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Republican Debate Needs Immigration Unity

Linda Chavez & John Fonte

The two of us strongly disagree on immigration policy and have engaged in lively public debate on the issue over the years. But one thing we agree on is that whatever immigration policy prevails, it must be accompanied by the patriotic assimilation of immigrants and their children. Support for patriotic assimilation should unite Republicans on both sides of the immigration issue. We’d like to see the matter addressed in the Republican presidential debate Thursday.

The essential American ideal of E Pluribus Unum “out of many one,” was put on the Great Seal of the United States during the American Revolution and came to signify our nation’s great success in assimilating immigrants. Today, however, many of our institutions appear to focus almost exclusively on the pluribus, while ignoring the unum, preferring to emphasize what divides us into groups rather than what unites us as Americans.

This divisive group-based emphasis has been going on for decades. In 1978, in one of his famous radio broadcasts, Ronald Reagan lauded the success of immigrant assimilation, while lamenting efforts “to change this land from a melting pot into an all nations smorgasbord.” He warned that, “possibly for political purposes, we seem bent on doing away with the melting pot, recreating strict ethnic divisions.”

It has only gotten worse since, largely without an honest, serious, and open debate on what type of assimilation is best for our country.

To be clear, by patriotic assimilation we do not mean that newcomers to America must give up all ethnic traditions, customs, and birth languages. Patriotic assimilation has nothing to do with the food one eats, the religion one practices, the affection that one feels for the land of one’s birth and the second languages that one speaks. Multi-ethnicity and ethnic subcultures have enriched America since colonial days.

However, while we are a multiracial and multiethnic people, we are not and should not be, “multicultural” in the adversarial sense of clashing and conflicting world views, ways of life and what Tocqueville called mores, habits of the heart. We need to help newcomers form an attachment to and loyalty towards our constitutional democracy and affirm what used to proudly be called the American way of life. And it is not only immigrants who would benefit from a re-invigoration of patriotic assimilation. Our education system has failed to inculcate these values in native-born Americans as well.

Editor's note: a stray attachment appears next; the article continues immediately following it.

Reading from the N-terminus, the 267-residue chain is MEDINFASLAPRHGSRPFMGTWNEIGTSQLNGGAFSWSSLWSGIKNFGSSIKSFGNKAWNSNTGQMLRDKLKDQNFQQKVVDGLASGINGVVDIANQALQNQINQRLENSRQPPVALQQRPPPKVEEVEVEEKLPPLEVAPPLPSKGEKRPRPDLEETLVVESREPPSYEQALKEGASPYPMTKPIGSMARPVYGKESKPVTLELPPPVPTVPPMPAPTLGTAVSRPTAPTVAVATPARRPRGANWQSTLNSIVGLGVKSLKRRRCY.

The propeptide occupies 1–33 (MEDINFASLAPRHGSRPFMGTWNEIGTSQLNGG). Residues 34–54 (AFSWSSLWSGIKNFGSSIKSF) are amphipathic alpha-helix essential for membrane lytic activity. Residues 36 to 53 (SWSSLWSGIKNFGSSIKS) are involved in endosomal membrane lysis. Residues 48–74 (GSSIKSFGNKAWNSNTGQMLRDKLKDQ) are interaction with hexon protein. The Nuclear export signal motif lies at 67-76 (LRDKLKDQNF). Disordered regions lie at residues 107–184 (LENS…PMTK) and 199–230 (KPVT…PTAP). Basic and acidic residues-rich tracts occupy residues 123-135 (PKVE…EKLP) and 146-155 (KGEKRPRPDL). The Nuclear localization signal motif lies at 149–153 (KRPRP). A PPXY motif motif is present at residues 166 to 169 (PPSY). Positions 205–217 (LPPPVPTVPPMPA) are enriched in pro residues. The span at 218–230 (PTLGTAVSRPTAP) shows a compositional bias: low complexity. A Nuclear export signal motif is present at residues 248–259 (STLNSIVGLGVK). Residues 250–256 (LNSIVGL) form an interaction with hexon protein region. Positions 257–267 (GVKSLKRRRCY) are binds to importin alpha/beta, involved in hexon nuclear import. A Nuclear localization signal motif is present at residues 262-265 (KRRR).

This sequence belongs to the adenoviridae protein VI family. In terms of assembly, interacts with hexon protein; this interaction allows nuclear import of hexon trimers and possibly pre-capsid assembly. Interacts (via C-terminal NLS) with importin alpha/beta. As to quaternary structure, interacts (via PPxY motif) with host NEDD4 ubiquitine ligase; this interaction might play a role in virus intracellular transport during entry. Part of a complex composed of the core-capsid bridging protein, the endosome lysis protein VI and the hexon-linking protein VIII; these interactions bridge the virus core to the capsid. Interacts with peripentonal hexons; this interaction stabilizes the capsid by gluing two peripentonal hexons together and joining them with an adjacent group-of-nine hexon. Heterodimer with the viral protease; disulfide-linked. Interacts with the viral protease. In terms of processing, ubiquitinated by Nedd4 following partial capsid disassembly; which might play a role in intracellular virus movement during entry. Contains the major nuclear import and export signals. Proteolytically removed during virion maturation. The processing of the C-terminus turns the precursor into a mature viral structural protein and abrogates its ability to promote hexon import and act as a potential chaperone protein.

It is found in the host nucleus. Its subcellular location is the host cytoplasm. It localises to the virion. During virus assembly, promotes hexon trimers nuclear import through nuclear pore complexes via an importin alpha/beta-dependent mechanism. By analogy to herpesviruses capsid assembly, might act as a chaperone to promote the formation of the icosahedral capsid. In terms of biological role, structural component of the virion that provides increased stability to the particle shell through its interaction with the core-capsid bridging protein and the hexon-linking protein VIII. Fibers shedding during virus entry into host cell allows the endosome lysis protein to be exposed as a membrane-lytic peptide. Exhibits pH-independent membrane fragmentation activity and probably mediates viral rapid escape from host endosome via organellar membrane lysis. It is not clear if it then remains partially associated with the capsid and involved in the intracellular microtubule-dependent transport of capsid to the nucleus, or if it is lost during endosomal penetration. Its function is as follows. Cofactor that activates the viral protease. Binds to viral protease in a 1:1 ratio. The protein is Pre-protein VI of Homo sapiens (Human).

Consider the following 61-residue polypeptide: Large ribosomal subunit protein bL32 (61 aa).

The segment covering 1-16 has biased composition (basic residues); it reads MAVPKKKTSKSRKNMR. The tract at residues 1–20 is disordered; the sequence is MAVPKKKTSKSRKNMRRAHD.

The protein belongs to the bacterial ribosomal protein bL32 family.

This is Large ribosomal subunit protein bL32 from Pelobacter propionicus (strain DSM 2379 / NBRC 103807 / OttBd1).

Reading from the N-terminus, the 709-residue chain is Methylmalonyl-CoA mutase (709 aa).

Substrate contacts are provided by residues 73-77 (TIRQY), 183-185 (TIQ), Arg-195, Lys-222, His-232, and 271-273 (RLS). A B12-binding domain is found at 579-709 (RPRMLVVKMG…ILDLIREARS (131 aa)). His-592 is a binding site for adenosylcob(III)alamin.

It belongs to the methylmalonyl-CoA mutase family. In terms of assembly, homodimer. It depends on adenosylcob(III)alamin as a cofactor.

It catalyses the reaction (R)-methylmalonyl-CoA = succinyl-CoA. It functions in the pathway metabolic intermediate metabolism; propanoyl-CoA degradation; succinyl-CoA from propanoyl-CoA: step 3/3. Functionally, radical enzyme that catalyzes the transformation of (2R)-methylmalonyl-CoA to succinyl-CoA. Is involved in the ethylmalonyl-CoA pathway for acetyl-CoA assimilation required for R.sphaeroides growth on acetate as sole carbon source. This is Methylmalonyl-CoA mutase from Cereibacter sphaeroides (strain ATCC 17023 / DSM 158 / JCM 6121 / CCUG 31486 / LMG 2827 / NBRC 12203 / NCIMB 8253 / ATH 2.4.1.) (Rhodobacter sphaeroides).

So what constitutes patriotic assimilation? First of all, if our democracy is going to work, Americans must be able to communicate with each other.

A common language is essential for the health of our constitutional republic and civic life. For historical reasons, English has been that common language and we should make it our official language. Encouraging newcomers to learn English benefits immigrants by allowing them to climb the economic ladder and integrate into the larger society. Policies that segregate youngsters who speak a foreign language do them a great disservice. Instead, our priority should be to teach them English quickly and move them into the educational mainstream.

Second, we should reject policies that deepen ethnic and cultural divisions, classifying Americans by artificial, bureaucratically-created groups that government officials then use to award preferences in hiring, contracting, and college admissions. Past discrimination of racial and ethnic minorities in America was shameful. But contemporary “identity politics” and politically correct ethnic and racial discrimination that favors some groups over others is similarly divisive and wrong.

Third, our schools should teach the full story of America. Too often, trendy educators prefer to view American history through the distorted lens of race, ethnicity, gender, and class with an emphasis on ethnic, imperialist, and capitalist “exploitation,” ignoring the comprehensive narrative of our constitutional, intellectual, economic and cultural development and positive role in world affairs.

Demographic changes have made it more important than ever that our children are familiar first and foremost with American history as opposed to a “global” approach that focuses on other societies.

As philosopher Sidney Hook put it in 1984, precisely because America is a “pluralistic, multiethnic, uncoordinated society” all citizens need a “prolonged schooling in the history of our free society, its martyrology, and its national tradition.”

Finally, newcomers preparing for citizenship should be taught that patriotism — love of their new country — is essential to good citizenship. Being a good citizen entails knowing one’s duty not just one’s rights. But it is not only immigrants who need this lesson. We need leaders in government, education, business and culture who are not embarrassed about speaking openly on the centrality of patriotism to the wellbeing of our nation.

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